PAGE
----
scan design

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scan design

(Or "Scan-In, Scan-Out") A electronic circuit design technique which aims to increase the controllability and observability of a digital logic circuit by incorporating special "scan registers" into the circuit so that they form a scan path.

Some of the more common types of scan design include the multiplexed register designs and level-sensitive scan design (LSSD) used extensively by IBM. Boundary scan can be used alone or in combination with either of the above techniques.

["Digital Systems Testing and Testable Design" by Abramovici, Breuer, and Friedman, ISBN 0-7167-8179-4].

["Design of Testable Logic Circuits" by R.G. Bennetts, (Brunel/Southhampton Universities), ISBN 0-201-14403-4].
References in periodicals archive ?
Case studies analyze a DDR loopback test failure encountered on a map ball grid array packaged device, Zynq system-on-chip cache failure, single metal contact open induced scan chain failure, and signal corruption in scan chain.
Therefore, if a circuit has a mix of D-FFs and n-NOR cells, the n-NOR cells must be part of a separate scan chain. The procedure to scan-in a stream of bits into a scan chain consisting of n-NORs is as follows.
XJTAG Chain Checker identifies common errors in a JTAG scan chain, such as incorrectly connected and terminated test access ports (TAPs), and reports them to the developer.
In the event of unstable boundary scan chain test e.g., fan-out issues in long chains--use buffers at the TAP signals (TCK, TMS & TRST) to eliminate fan-out issues.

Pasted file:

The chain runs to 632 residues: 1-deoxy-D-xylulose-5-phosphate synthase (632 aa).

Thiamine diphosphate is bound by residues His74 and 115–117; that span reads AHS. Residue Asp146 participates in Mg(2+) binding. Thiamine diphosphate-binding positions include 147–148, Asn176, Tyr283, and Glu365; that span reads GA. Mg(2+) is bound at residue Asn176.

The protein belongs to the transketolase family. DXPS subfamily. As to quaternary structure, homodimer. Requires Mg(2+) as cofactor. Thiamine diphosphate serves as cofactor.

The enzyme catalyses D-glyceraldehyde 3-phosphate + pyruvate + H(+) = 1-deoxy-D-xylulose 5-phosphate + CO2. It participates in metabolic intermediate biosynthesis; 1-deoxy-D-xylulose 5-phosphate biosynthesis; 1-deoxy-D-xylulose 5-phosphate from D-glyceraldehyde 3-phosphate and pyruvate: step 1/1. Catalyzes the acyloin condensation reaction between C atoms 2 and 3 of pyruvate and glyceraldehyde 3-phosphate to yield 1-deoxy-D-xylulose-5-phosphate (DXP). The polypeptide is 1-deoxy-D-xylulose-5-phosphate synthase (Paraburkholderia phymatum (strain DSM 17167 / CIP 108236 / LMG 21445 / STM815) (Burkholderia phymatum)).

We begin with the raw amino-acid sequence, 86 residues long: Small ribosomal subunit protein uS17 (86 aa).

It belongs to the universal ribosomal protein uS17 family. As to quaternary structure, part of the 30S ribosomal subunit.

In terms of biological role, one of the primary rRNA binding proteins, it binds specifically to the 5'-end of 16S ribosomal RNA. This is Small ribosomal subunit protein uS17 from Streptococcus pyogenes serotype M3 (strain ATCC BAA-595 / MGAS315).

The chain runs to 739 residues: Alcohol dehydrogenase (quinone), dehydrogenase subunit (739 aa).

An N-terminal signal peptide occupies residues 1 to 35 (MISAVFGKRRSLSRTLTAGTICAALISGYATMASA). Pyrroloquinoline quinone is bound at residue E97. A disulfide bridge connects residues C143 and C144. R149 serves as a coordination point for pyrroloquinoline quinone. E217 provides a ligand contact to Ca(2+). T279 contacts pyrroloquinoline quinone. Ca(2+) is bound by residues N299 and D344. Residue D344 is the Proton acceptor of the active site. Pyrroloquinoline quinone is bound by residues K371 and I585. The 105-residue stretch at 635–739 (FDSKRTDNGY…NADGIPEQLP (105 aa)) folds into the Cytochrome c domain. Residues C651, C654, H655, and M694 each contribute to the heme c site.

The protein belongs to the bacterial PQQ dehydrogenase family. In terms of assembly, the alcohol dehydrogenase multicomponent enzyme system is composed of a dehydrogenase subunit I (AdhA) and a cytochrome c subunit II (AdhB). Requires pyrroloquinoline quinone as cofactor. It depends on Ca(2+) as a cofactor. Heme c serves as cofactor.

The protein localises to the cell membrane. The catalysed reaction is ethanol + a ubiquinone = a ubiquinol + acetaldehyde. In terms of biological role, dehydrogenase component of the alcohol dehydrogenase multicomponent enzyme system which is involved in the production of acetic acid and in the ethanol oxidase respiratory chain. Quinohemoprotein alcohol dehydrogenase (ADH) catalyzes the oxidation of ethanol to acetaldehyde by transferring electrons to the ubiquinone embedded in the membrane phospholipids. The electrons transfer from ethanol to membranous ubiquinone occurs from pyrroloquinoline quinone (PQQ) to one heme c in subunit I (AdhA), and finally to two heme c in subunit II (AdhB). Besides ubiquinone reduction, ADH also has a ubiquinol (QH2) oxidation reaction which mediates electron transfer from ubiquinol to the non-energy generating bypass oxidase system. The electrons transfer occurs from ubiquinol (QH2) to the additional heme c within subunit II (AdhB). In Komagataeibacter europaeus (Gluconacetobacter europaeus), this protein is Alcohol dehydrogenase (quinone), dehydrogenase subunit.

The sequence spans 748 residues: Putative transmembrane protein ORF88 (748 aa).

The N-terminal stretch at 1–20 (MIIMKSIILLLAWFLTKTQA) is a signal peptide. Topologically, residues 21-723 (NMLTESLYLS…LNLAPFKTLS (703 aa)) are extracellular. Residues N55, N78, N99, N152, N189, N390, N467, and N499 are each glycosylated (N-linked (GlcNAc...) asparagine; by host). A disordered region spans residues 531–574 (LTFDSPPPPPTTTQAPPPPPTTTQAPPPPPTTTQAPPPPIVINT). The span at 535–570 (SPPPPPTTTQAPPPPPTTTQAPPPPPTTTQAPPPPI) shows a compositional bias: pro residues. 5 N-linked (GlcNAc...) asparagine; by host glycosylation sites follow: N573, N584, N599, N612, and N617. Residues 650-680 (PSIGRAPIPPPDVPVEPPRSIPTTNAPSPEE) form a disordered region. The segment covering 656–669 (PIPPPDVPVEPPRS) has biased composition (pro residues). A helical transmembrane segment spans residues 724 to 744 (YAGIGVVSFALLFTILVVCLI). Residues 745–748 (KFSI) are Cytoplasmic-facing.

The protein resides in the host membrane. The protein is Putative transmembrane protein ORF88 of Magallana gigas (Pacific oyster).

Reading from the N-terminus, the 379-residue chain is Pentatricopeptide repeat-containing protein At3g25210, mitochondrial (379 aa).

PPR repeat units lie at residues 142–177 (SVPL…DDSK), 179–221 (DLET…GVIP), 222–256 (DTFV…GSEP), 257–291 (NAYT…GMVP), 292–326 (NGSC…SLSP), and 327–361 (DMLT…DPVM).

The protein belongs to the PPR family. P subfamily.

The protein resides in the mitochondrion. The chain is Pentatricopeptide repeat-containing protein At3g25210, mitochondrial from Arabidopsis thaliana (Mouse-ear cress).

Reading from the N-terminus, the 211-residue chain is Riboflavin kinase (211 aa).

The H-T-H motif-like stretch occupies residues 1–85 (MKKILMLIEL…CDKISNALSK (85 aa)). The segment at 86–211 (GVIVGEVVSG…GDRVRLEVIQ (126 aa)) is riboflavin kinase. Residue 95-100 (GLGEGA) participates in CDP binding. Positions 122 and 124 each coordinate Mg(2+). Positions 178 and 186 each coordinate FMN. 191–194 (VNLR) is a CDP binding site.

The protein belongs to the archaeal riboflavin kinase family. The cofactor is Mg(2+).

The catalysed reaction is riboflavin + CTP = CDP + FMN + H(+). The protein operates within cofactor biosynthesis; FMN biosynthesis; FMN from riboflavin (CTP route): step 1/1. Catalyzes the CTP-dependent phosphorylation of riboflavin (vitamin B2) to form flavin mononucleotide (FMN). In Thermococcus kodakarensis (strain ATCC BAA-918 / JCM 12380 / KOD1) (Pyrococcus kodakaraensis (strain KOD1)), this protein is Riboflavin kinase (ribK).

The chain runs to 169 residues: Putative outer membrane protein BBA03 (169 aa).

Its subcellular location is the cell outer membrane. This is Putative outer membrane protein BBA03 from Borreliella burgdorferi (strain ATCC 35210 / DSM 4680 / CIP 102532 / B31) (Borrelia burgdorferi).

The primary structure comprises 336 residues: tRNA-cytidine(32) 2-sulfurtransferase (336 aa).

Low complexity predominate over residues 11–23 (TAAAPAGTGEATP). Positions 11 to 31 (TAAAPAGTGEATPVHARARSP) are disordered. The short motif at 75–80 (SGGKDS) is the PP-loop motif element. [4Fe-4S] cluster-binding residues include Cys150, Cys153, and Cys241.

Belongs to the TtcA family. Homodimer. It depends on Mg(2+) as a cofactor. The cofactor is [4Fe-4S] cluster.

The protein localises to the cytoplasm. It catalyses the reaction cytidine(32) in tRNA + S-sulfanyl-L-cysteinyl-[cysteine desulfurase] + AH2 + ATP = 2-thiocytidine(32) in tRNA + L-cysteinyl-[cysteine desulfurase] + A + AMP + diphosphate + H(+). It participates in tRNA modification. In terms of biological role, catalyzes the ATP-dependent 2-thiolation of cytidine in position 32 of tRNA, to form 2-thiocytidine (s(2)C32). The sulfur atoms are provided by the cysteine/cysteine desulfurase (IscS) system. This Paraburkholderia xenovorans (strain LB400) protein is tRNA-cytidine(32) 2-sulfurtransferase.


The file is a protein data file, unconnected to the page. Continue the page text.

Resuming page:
FIGURE 4 shows a boundary scan chain consisting of Ul, U2 and U5 boundary scan devices.
Data can be shifted into and out of the scan chain connecting the boundary scan cells on multiple devices on a board.
Disables output pins of all boundary scan devices in a boundary scan chain.
If the scan chain doesn't work properly, a common debug methodology is to reach for an oscilloscope to assess physical layer characteristics.
Connection tests focus on one device at a time, with other boundary scan chain devices used to support the target device test.
With the adoption of a two-wire interface on IEEE 1149.7, devices on the IEEE 1149.1 standard will benefit from this, as it makes it easier for boundary scan to be implemented on complicated new package technologies such as SoC, SoP and PoP, which does not implement 1149.1 boundary scan chain using the standard four or five-wire TAP interface.
These cells can be programmed via the JTAG scan chain to drive a signal onto a pin and across an individual trace on the board.